It sounds sexier than it is. Hair twirling, something I've been doing since my first conscious memory, is considered a self-manipulation habit. I always do it with my left hand, on the back left part of my skull. I twirl and wrap and weave my fingers and twist my hair up tight, then fold and push the knot against my skull, then release it, untangle it, and start all over. Again and again. Unconsciously. My parents and brothers and friends all called attention to it when I was young. "It's a bad habit," they told me. "Stop it." "Cut it out."
Well, I tried that. I cut my hair short enough that I could no longer twirl it, but I simply played with the ends instead, pinching them up and pressing my finger tip on the brush. From time to time over the years I focused on trying to stop, but it's been years now since I cared enough to put in the effort. Today, though, when writing up 25 Things about myself (that Facebook challenge currently in circulation), I typed it in as Thing #11, and there it was. What, I wondered, is the reason, scientifically speaking, for this hair twirling behavior? So I did what any red-blooded Internet user does: I googled "hair twirling habit."
There were 114,000 results. The first link I clicked on, a web site for clinicians, harbored grim news. Hair Twirling is considered a mild form of Hair Pulling, a much more unpleasant habit, medically referred to as Trichotillomania. Hair Pulling is when you actually nervously tear your hair out of your scalp. People have to wear wigs to hide their disorder. Worse, according to the site, "among adults, women account for 70% to 93% of all cases." So much for light-hearted inquiry.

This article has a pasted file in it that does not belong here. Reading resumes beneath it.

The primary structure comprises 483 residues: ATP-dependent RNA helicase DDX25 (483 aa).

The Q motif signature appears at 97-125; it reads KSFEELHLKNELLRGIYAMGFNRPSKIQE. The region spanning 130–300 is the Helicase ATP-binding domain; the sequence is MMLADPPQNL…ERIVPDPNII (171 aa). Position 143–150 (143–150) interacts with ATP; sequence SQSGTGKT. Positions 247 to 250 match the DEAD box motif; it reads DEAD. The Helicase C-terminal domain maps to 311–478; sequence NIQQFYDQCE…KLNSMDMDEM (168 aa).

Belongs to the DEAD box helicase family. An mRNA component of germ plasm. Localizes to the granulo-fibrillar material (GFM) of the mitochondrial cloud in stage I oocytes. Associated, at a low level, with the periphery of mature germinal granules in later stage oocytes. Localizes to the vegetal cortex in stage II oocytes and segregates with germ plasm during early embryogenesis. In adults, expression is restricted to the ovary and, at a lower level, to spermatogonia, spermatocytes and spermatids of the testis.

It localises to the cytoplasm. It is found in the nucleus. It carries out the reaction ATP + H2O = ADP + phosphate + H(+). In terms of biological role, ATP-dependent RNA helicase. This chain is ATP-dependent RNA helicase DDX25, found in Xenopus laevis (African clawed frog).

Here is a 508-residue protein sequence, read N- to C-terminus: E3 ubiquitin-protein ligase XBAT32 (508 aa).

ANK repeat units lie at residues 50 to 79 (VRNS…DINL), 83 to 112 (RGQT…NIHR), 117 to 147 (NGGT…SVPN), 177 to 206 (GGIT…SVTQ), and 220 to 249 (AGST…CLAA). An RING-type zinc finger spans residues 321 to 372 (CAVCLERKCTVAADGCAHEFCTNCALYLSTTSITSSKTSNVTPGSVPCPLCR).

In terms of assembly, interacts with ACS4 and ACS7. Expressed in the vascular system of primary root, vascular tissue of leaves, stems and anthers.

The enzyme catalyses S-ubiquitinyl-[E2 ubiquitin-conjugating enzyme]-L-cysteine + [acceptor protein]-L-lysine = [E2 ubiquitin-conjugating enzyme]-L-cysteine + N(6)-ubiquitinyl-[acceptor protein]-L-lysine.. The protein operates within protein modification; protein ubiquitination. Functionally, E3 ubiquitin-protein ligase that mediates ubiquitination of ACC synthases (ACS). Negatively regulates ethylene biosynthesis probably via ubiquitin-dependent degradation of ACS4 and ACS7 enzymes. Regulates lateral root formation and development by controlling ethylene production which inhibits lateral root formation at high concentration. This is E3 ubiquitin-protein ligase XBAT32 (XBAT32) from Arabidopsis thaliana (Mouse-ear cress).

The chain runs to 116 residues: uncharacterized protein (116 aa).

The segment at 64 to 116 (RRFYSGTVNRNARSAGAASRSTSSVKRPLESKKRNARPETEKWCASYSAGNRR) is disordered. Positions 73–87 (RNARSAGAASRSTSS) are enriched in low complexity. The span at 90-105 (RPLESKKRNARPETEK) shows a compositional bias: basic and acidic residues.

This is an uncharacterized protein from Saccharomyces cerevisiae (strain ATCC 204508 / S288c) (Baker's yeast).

But it's not like I yank out my hair--I only fiddle with it--so I surfed for something tamer. I found ten posts in The Long Hair Community, confessional and rambling, not all that enlightening. There are many parenting sites out there, moms agonizing about how to get their kids to stop, pediatricians full of advice, link after link with suggestions. At a link called: Am I Nuts? a Yale psychologist insists it's done in self-defense. "Chances are you developed your bookish hair twirling as a body-language clue to people around you. What does your finger in your locks say? It says, 'Leave me alone! I'm reading.'" Now that was more like it.
Still, I longed for something more comforting, something akin to what the hair twirling process itself does for me--it comforts. So next, I clicked on Nervous Habits and the Chakra System. Here you can almost smell the incense and hear the soft, meditative chimes and drumming. "Nervous habits related to 'hair' such as twirling or pulling hair, are often linked to the head or the crown chakra. This is about boredom, lack of concentration, consciousness, a desire to open the crown chakra and 'see' beyond emotional problems." Aaahhhh. Yes, much better. So when I twirl my hair, it's my mode of transcendence, of seeing beyond. I take a deep breath and close my eyes. Yes, that's the reason I was looking for. Unconsciously, I lift a tuft of hair in my hand and start to twirl.